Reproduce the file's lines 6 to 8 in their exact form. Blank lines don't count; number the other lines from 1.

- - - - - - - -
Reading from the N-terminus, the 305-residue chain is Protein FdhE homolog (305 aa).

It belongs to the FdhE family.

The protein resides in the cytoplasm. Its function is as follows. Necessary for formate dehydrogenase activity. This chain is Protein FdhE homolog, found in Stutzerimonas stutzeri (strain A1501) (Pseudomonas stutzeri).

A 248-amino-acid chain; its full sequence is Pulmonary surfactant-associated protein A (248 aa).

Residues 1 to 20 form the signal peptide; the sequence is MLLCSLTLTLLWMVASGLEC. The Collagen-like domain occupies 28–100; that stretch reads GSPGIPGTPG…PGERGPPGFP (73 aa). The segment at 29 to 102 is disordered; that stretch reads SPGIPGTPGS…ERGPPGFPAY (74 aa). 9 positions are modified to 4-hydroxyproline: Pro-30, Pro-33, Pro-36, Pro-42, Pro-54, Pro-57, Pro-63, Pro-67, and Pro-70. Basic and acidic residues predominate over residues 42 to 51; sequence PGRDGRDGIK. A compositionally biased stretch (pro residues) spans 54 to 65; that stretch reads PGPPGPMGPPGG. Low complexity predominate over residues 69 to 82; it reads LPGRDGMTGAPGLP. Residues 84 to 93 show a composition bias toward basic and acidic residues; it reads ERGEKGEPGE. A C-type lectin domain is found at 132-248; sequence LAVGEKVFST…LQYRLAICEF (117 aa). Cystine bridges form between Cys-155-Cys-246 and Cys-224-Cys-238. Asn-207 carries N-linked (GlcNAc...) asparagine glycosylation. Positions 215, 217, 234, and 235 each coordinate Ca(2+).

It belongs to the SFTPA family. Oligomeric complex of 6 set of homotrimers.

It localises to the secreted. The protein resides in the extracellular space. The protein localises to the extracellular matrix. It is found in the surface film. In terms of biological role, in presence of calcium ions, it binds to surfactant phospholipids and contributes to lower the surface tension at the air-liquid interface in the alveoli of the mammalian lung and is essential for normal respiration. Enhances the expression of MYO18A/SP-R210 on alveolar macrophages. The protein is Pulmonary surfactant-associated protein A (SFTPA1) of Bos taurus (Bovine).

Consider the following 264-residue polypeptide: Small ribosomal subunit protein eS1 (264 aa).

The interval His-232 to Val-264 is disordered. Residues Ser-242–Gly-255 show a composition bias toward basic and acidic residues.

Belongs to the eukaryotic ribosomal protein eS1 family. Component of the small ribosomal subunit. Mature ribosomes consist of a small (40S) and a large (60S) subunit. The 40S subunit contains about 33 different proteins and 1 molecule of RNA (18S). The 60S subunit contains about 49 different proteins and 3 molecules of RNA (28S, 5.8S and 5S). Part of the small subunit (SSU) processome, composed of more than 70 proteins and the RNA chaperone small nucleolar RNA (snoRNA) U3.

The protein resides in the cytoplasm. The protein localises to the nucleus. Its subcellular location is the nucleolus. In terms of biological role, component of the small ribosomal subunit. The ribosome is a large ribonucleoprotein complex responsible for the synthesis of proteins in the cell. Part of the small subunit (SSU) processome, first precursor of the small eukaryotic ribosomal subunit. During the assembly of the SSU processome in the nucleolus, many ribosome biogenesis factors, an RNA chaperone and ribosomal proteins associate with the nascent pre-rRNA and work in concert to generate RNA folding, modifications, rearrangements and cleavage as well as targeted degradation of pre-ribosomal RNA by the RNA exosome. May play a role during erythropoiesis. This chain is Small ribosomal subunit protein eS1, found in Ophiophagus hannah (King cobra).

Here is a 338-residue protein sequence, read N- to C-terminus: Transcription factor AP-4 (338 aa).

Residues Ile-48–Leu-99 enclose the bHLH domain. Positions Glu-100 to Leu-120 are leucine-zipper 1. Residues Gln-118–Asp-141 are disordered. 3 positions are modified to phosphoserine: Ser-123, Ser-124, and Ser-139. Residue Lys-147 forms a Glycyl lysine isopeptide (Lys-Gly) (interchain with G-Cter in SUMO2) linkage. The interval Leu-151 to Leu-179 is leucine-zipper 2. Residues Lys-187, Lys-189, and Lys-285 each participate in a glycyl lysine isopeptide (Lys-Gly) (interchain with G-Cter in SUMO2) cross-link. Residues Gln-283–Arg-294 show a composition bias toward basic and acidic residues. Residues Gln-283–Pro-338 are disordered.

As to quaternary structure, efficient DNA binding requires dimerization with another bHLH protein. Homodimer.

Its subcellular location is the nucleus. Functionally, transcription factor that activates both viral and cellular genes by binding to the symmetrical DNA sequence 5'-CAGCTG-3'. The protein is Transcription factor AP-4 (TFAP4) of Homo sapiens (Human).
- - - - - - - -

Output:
It belongs to the SFTPA family. Oligomeric complex of 6 set of homotrimers.

It localises to the secreted. The protein resides in the extracellular space. The protein localises to the extracellular matrix. It is found in the surface film. In terms of biological role, in presence of calcium ions, it binds to surfactant phospholipids and contributes to lower the surface tension at the air-liquid interface in the alveoli of the mammalian lung and is essential for normal respiration. Enhances the expression of MYO18A/SP-R210 on alveolar macrophages. The protein is Pulmonary surfactant-associated protein A (SFTPA1) of Bos taurus (Bovine).

Consider the following 264-residue polypeptide: Small ribosomal subunit protein eS1 (264 aa).